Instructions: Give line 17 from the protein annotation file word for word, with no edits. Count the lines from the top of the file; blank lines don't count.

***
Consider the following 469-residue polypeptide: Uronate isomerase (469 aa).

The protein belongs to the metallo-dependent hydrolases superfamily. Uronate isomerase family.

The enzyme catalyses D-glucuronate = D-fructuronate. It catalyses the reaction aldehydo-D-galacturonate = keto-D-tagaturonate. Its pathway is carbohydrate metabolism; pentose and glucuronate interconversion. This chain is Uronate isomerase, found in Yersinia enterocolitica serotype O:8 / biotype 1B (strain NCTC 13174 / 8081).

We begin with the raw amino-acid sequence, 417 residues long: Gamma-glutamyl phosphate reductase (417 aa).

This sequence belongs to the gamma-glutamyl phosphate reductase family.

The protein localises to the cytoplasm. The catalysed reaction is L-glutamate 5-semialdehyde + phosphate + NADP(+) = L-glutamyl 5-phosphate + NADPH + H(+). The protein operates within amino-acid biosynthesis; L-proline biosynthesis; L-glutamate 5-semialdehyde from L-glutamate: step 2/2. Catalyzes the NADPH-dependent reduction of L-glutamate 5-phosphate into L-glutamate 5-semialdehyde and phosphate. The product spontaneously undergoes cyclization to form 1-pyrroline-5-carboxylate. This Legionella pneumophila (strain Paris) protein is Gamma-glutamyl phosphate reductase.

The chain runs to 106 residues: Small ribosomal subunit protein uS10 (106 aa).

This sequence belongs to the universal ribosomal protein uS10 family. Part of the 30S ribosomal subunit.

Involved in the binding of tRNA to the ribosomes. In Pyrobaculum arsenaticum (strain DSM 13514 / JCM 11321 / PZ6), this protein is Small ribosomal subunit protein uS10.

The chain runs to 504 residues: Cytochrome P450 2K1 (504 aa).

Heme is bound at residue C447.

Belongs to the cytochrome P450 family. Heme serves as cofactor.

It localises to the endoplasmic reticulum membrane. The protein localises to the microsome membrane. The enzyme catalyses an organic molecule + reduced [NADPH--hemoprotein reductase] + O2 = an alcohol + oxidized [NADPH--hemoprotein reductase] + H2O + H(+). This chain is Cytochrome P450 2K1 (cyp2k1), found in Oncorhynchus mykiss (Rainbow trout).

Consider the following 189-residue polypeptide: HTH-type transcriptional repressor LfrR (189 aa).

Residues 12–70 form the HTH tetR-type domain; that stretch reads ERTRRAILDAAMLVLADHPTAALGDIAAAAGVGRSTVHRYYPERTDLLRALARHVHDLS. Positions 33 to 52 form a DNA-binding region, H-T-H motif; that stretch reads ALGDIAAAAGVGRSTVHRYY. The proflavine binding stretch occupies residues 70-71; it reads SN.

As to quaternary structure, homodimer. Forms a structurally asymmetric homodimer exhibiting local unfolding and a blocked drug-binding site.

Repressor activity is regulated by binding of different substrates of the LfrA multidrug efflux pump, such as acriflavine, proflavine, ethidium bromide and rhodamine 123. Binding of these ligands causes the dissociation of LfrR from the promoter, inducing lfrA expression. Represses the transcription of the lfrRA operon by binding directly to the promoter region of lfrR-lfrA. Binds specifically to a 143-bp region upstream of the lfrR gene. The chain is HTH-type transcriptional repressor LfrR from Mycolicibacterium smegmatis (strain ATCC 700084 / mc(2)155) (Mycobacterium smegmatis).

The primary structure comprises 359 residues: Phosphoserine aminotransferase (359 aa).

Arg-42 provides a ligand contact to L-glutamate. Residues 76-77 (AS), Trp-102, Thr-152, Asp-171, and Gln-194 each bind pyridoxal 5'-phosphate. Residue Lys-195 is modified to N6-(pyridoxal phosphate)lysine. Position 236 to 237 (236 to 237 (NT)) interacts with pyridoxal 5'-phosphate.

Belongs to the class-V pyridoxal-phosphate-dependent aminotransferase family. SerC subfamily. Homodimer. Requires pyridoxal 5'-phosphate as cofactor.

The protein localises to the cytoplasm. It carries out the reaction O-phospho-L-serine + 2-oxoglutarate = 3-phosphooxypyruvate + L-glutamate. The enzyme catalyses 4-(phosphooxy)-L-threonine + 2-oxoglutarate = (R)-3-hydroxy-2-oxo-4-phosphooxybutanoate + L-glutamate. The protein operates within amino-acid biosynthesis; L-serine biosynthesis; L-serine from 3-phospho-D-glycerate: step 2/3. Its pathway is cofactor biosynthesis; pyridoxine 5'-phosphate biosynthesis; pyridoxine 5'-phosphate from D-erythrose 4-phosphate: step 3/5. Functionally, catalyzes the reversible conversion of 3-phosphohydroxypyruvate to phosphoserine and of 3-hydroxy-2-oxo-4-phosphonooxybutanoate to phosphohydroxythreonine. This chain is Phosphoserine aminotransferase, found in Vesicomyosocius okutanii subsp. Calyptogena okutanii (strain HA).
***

Repressor activity is regulated by binding of different substrates of the LfrA multidrug efflux pump, such as acriflavine, proflavine, ethidium bromide and rhodamine 123. Binding of these ligands causes the dissociation of LfrR from the promoter, inducing lfrA expression. Represses the transcription of the lfrRA operon by binding directly to the promoter region of lfrR-lfrA. Binds specifically to a 143-bp region upstream of the lfrR gene. The chain is HTH-type transcriptional repressor LfrR from Mycolicibacterium smegmatis (strain ATCC 700084 / mc(2)155) (Mycobacterium smegmatis).